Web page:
Quotation du jour

On CNN, Paul Begala just called Barack Obama “Change Incarnate.” Catholic philosopher Francis Beckwith asks: “What’s next? A Chalcedonian formulation of Obama’s 2 natures?” (Hat tip to Jeff Miller.)

My answer: more likely, a Monophysite formulation.

5 Responses

  1. Is change a substance, nature, or artifact?

  2. Name one politician who hasn’t sought elective office by promising change. Obama reminds me of Perot. He tells us what’s wrong, or what he thinks is wrong, insists he’s just the man to fix it, yet never gets around to telling us how he plans to do it. You can find a dozen guys in any bar at happy hour acting the same way.

  3. Dim Bulb said: “He tells us what’s wrong, or what he thinks is wrong, insists he’s just the man to fix it, yet never gets around to telling us how he plans to do it.”

    Precisely!

    Ironically, Obama had accused McCain of the very same thing — saying that the Republicans are not saying how they’ll fix the problems that America presently faces; Yet, I found no such “how” elaborated in his or any of the other speeches delivered at the DNC last week!

  4. Perhaps it’s because you didn’t listen.

    The first task is to actually acknowledge what is in front of you. The second is to analyse it. The third is to respond correctly.

    Americans haven’t even gotten to the first point. They can’t, or wont, acknowlege what is in front of them.

    Barack Obama is not who I would necessarily pick as a guide but he does have an inkling of what needs to be acknowledged. That. at least, is more than can be said of his opposition. That is quite an achievement on Barack Obama’s part, considering the incredible effort to deny that there is any real “problem” or difficulty to be had.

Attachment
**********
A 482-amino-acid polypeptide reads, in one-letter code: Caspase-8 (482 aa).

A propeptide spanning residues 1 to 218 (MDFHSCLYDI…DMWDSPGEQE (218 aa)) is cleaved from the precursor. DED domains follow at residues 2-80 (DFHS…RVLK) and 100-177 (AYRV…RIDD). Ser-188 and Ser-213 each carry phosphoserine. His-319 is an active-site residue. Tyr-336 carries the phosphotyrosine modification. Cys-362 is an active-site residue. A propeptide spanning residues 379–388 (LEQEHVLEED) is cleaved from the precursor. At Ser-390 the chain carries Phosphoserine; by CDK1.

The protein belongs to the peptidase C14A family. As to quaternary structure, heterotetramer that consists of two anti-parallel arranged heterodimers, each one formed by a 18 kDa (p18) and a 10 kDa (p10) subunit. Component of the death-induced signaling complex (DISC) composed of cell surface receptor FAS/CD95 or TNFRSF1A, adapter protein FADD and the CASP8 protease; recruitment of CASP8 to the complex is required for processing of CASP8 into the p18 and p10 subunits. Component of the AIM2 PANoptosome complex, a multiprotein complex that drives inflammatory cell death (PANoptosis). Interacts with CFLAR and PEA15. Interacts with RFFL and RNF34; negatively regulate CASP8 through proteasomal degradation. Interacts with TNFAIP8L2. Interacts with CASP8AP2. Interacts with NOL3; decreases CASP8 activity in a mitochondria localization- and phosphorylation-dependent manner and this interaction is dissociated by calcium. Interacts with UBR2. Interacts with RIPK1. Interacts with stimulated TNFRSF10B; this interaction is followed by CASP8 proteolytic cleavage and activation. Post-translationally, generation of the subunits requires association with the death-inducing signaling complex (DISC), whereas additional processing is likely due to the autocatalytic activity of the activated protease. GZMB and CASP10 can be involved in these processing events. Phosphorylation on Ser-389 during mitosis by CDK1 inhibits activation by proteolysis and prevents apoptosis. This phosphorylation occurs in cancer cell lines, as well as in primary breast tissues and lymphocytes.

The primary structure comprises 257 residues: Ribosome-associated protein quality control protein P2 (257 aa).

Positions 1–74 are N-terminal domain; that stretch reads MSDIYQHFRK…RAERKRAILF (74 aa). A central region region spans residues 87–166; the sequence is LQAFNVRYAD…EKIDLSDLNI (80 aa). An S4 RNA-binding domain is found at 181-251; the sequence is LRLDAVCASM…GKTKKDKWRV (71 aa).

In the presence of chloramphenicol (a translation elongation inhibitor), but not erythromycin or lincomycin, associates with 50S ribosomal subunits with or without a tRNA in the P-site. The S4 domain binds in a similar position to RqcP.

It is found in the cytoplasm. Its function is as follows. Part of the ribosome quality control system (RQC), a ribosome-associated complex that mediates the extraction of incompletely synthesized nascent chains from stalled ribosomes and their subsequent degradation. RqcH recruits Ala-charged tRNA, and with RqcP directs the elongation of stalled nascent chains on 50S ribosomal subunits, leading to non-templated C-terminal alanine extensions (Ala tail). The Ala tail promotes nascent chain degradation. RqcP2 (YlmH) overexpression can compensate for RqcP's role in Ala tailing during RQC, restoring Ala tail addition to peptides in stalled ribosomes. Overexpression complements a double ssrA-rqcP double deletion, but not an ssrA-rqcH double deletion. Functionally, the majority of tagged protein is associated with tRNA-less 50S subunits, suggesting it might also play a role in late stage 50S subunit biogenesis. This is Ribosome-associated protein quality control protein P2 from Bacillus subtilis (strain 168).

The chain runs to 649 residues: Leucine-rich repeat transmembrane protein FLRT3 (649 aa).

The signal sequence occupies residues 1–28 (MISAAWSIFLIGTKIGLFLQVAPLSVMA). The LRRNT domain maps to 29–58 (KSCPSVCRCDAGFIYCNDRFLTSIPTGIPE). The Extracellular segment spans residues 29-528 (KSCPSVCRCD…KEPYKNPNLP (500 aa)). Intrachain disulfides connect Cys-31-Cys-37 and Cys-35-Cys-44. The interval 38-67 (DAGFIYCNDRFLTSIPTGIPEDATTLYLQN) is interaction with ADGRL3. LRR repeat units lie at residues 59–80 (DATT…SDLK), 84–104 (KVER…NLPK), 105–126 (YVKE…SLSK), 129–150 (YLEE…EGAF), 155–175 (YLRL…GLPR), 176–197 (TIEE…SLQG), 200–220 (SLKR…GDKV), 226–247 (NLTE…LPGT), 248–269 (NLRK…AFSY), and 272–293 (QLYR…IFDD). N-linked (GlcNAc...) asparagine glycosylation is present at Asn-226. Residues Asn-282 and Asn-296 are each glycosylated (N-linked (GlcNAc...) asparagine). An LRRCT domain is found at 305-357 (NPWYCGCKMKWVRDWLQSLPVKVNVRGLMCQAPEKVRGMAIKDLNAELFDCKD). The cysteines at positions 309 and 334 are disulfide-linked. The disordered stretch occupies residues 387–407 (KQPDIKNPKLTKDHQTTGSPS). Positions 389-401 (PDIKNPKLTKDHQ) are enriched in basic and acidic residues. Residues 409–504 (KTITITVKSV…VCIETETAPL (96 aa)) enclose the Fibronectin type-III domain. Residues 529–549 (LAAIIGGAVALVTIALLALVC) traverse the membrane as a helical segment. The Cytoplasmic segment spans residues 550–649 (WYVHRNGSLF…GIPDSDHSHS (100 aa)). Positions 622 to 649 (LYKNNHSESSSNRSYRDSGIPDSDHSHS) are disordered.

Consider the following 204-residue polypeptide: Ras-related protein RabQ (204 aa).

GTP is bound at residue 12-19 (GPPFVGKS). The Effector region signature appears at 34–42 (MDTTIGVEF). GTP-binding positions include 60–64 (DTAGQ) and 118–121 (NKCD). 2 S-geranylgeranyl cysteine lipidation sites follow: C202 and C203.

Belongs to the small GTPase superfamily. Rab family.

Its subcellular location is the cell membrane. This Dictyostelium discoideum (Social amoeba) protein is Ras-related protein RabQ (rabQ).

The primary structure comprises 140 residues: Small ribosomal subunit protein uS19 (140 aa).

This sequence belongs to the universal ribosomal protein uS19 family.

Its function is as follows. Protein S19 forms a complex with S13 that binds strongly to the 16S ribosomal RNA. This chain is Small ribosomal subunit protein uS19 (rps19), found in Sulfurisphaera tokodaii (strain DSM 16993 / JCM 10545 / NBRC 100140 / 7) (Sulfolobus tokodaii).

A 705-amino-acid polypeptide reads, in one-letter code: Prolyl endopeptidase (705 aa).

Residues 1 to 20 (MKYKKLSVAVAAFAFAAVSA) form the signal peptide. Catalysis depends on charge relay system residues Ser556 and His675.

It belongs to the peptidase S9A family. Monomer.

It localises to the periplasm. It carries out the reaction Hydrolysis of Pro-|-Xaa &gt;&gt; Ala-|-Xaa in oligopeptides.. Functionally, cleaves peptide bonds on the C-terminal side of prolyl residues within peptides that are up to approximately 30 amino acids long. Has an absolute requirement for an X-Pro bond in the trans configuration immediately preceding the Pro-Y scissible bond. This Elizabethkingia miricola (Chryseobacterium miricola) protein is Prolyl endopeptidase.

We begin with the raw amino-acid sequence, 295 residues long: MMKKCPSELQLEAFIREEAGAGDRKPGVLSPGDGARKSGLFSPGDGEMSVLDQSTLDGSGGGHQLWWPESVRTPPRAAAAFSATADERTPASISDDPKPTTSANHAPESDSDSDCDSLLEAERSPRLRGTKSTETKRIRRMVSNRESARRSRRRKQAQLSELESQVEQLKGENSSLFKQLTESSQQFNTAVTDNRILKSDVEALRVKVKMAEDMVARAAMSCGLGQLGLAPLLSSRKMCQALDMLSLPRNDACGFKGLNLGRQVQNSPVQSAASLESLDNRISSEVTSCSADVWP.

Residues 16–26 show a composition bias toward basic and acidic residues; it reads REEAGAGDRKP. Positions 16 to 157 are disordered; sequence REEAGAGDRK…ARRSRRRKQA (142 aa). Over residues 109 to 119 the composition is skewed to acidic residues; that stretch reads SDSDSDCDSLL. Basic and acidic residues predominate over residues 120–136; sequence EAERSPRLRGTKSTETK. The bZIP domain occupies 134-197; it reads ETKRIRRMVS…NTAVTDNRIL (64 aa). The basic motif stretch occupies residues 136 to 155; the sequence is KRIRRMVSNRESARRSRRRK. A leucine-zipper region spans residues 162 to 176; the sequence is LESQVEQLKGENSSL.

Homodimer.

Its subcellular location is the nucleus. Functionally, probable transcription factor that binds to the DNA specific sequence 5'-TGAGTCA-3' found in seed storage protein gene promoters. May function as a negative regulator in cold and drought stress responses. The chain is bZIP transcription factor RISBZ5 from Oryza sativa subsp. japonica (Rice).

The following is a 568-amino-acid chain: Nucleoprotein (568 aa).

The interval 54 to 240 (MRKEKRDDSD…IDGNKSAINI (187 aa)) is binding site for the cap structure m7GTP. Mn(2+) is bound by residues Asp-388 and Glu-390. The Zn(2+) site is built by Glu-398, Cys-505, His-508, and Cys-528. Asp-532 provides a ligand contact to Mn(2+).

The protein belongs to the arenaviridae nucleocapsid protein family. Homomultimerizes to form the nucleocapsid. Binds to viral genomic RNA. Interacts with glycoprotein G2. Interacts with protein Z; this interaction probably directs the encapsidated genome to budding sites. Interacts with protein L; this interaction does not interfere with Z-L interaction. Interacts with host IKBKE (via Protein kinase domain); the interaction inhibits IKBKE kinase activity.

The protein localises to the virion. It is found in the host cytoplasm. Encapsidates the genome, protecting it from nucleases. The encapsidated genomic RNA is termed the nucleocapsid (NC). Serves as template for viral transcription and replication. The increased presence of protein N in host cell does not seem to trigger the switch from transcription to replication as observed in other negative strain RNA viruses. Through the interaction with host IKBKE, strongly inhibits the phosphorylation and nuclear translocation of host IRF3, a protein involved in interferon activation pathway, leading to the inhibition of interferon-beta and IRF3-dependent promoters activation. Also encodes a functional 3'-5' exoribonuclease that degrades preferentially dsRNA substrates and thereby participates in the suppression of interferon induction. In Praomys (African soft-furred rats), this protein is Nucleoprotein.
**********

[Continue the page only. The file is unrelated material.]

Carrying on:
You guys really need to take a biiiiiiig break. Go out into the “real” world and “see” what’s going on.

    Philosophy don’t mean sh*t when the sh*t’s going down.

  5. “Philosophy don’t mean sh*t when the sh*t’s going down.”

    Evagrius,

    I think the original post was intended to be humorous, but ok, I’ll bite.

    I wonder if your comment doesn’t want just a bit of qualification. There’s a sub-discipline of philosophy which deals with practical concerns, how one should behave in the “real” world, when, you know, stuff is “going down.” This is called “ethics.” You do your ethical philosophizing beforehand so when the time comes, you know how you should act, what you should do. Ethically speaking, when the “stuff” is “going down” is precisely when one needs philosophy–one needs to have already done it, and then have the habit of character to live it, as there are often a wide variety of possible responses to a given situation, and not all of them, it stands to reason, will be the morally correct one. We shouldn’t assume that we’re such good people that we always do the right thing by nature. We ought to take some time to do a bit of ethical philosophizing beforehand, perhaps on our downtime, just to make sure we are being straight with ourselves, and prepared to act morally in the “real” world.

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